Children from Bega Valley Public School have planted 100 trees in an effort to create more stable habitat for native fauna.
BVPS pupils joined Bega River and Wetlands Landcare (BRAWL) community coordinator Erin Moon in a morning tree-planting workshop along the Bega River on Monday, May 9.
The schoolchildren, mostly from Year 6, listened to a talk given by Ms Moon who walked them through the big weed infestation issue along the river system that has headwaters at Stony Creek.
The spot on the Bega River where the pupils planted was previously mostly full of mature privets, whose seeds were likely spread around the area by birds that love the plant's juicy berries.
"The privets are our biggest problem here but we also have some terrible weeds, we have the African boxthorn which is really spikey and we've got Madeira vine and Turkey rhubarb," said Ms Moon.
Ms Moon also took another two groups of children from Mumbulla School for Rudolf Steiner Education on Monday, May 9, who planted an additional 240 trees along the river.
The tree-planting activity was just one of many that would take place over the coming three years thanks to a significant NSW Environmental Trust grant awarded to BRAWL.
The grant facilitated the hiring of two professional bush regeneration contractors who were able to do most of the labour intensive work, meaning the area that pupils were working on was already cleared and mulched prior to the workshop.
Ms Moon demonstrated how to plant the native saplings and how to set up the cardboard barrier to keep the plant safe from being trampled or overcome by the aggressive weeds as they grew back.
"Over the next three years we will be putting in plants and maintaining the weeds as they come up as they will continue to come back for years and years," said Ms Moon.
Through collaboration between the schools and BRAWL, the tree planting activity was devised, an initiative that would continue with pupils throughout the three year grant.
"It's all about stewardship and connection to this area and an understanding of why its important to regenerate these landscapes and particularly river areas," said Ms Moon on why the activity was important to the young learners.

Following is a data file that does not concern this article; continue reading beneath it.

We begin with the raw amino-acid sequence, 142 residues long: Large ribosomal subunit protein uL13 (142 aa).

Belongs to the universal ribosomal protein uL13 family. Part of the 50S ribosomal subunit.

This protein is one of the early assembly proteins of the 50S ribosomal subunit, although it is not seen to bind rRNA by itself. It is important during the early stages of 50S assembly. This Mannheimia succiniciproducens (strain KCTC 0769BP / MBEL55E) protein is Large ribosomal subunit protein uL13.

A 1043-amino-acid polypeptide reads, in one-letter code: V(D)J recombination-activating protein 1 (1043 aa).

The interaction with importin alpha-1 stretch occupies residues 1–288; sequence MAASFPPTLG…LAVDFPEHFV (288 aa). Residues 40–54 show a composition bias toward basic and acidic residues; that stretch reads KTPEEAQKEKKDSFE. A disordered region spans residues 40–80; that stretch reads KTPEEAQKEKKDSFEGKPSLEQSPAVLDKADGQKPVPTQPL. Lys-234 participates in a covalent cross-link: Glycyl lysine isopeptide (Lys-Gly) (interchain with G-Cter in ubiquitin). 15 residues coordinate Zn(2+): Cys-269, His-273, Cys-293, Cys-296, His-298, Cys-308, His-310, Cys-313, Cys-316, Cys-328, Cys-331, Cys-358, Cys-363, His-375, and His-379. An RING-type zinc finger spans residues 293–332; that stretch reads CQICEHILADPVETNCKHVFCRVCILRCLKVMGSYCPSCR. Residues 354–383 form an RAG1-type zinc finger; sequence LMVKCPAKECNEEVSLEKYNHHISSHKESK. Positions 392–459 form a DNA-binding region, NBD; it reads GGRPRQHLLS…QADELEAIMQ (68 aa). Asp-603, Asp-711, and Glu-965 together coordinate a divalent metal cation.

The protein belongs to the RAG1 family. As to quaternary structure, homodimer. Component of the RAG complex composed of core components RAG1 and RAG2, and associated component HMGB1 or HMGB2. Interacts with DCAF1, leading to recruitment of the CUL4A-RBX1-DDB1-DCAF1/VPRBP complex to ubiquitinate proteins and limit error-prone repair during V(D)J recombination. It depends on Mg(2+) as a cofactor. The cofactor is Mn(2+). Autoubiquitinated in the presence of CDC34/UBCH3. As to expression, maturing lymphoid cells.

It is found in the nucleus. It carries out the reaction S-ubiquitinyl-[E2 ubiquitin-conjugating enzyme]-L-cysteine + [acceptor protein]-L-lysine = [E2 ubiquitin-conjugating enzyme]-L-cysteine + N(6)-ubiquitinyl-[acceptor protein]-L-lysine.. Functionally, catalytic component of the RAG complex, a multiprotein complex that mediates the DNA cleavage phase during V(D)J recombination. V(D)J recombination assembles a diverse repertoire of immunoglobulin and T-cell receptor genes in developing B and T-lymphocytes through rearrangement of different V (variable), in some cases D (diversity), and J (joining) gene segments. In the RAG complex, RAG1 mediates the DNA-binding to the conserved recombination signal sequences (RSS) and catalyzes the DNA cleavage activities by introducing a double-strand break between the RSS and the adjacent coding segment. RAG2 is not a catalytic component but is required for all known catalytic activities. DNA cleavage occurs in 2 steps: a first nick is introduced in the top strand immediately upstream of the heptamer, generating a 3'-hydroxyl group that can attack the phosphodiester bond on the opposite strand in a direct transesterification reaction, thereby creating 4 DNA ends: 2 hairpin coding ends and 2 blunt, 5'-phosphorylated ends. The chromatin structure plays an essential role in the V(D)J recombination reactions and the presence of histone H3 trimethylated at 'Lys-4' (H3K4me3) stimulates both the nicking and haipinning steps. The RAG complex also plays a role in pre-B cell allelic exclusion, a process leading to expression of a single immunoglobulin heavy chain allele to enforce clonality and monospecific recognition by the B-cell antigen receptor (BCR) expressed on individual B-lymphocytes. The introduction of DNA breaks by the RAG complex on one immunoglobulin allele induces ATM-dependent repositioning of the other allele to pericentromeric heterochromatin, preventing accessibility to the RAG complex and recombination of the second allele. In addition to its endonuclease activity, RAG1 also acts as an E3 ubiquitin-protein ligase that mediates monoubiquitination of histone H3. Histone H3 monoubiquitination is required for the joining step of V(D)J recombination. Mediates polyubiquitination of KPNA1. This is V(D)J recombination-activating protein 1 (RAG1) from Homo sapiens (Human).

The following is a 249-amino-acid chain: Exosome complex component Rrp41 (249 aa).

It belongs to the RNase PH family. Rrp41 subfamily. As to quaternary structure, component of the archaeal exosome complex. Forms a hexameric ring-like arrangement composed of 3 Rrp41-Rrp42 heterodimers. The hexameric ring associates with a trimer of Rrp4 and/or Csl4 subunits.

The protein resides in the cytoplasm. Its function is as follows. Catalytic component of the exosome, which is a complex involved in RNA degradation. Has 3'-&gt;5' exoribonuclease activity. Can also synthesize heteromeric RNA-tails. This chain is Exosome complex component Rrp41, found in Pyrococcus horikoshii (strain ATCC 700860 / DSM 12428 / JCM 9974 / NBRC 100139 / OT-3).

She also sent out resources to be used in the classrooms to continue educating the youth on the river system and its ecology.
"Those will look at what the pressures are for this area, so weeds, floods and drought, and what we have to do to be able to improve the environment," said Ms Moon.
"With a changing climate and more extreme events there is going to be a lot of pressure on the actual river systems and the stability of the soils and sediment, but also for animals moving through the landscape.
"When you build corridors through the landscape animals can go from areas where it's harsh, like in extreme heat, wind, bushfires, or floods, they've got somewhere to escape and move so they can be safe. Working on the river areas means giving them suitable habitat in time."
Since the trees needed time to grow and create hollows for native wildlife, Ms Moon said BRAWL members would be working on creating habitat boxes for sugar gliders that had been identified in the area.
Some of the funding would also be going into the purchase of cameras that would allow the group to peer into the habitat boxes to monitor and evaluate their effectiveness.
BVPS pupils Nelly and Kailani said they did not anticipate just how much work would be needed to plant the saplings.
"Planting trees is pretty hard work," said Kailani, "you have to push the stake through the cardboard and that's pretty difficult."
Nelly said she was surprised to learn how weeds travelled and traversed the the river systems.
"There's just too many weeds for the trees to survive," she said.
They said it was important for them to participant in workshops such as this because it widened their knowledge of their local ecosystem and got them involved with activities that protected their environment.
Kailani said she showed her own sense of eco stewardship through gardening and growing vegetables with her dad. Nelly said she had been involved with climate strikes and often collected rubbish at the beach with her family.
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